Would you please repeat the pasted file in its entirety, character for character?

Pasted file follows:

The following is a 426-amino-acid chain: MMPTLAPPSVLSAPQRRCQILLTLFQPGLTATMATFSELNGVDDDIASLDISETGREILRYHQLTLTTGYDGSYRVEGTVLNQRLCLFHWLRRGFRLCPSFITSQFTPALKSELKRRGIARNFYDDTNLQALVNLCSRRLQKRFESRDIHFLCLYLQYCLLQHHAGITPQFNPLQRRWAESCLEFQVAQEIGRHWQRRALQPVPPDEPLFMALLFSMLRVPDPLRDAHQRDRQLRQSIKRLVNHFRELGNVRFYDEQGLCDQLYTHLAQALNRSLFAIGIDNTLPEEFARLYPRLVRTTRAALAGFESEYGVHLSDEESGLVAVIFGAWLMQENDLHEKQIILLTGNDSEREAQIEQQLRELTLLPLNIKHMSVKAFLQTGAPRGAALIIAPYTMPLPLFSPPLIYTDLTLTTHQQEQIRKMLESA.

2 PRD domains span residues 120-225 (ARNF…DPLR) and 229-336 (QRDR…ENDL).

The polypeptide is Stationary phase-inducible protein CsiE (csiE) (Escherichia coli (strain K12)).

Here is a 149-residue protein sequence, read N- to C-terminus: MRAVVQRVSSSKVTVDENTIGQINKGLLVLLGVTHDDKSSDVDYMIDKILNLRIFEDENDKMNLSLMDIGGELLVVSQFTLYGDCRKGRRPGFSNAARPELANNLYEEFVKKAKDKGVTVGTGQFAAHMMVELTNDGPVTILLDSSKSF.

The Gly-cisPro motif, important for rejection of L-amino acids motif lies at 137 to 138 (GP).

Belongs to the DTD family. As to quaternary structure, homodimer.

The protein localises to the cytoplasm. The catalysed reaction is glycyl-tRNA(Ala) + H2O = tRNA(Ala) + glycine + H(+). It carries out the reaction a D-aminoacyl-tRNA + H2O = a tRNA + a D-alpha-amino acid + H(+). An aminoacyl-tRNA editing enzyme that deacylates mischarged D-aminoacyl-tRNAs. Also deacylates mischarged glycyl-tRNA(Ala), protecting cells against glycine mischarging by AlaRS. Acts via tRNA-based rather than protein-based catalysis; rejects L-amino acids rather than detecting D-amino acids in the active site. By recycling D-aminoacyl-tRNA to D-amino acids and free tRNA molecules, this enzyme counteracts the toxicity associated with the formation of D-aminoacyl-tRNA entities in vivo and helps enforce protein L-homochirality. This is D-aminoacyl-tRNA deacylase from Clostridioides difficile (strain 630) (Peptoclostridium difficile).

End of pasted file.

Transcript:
The following is a 426-amino-acid chain: MMPTLAPPSVLSAPQRRCQILLTLFQPGLTATMATFSELNGVDDDIASLDISETGREILRYHQLTLTTGYDGSYRVEGTVLNQRLCLFHWLRRGFRLCPSFITSQFTPALKSELKRRGIARNFYDDTNLQALVNLCSRRLQKRFESRDIHFLCLYLQYCLLQHHAGITPQFNPLQRRWAESCLEFQVAQEIGRHWQRRALQPVPPDEPLFMALLFSMLRVPDPLRDAHQRDRQLRQSIKRLVNHFRELGNVRFYDEQGLCDQLYTHLAQALNRSLFAIGIDNTLPEEFARLYPRLVRTTRAALAGFESEYGVHLSDEESGLVAVIFGAWLMQENDLHEKQIILLTGNDSEREAQIEQQLRELTLLPLNIKHMSVKAFLQTGAPRGAALIIAPYTMPLPLFSPPLIYTDLTLTTHQQEQIRKMLESA.

2 PRD domains span residues 120-225 (ARNF…DPLR) and 229-336 (QRDR…ENDL).

The polypeptide is Stationary phase-inducible protein CsiE (csiE) (Escherichia coli (strain K12)).

Here is a 149-residue protein sequence, read N- to C-terminus: MRAVVQRVSSSKVTVDENTIGQINKGLLVLLGVTHDDKSSDVDYMIDKILNLRIFEDENDKMNLSLMDIGGELLVVSQFTLYGDCRKGRRPGFSNAARPELANNLYEEFVKKAKDKGVTVGTGQFAAHMMVELTNDGPVTILLDSSKSF.

The Gly-cisPro motif, important for rejection of L-amino acids motif lies at 137 to 138 (GP).

Belongs to the DTD family. As to quaternary structure, homodimer.

The protein localises to the cytoplasm. The catalysed reaction is glycyl-tRNA(Ala) + H2O = tRNA(Ala) + glycine + H(+). It carries out the reaction a D-aminoacyl-tRNA + H2O = a tRNA + a D-alpha-amino acid + H(+). An aminoacyl-tRNA editing enzyme that deacylates mischarged D-aminoacyl-tRNAs. Also deacylates mischarged glycyl-tRNA(Ala), protecting cells against glycine mischarging by AlaRS. Acts via tRNA-based rather than protein-based catalysis; rejects L-amino acids rather than detecting D-amino acids in the active site. By recycling D-aminoacyl-tRNA to D-amino acids and free tRNA molecules, this enzyme counteracts the toxicity associated with the formation of D-aminoacyl-tRNA entities in vivo and helps enforce protein L-homochirality. This is D-aminoacyl-tRNA deacylase from Clostridioides difficile (strain 630) (Peptoclostridium difficile).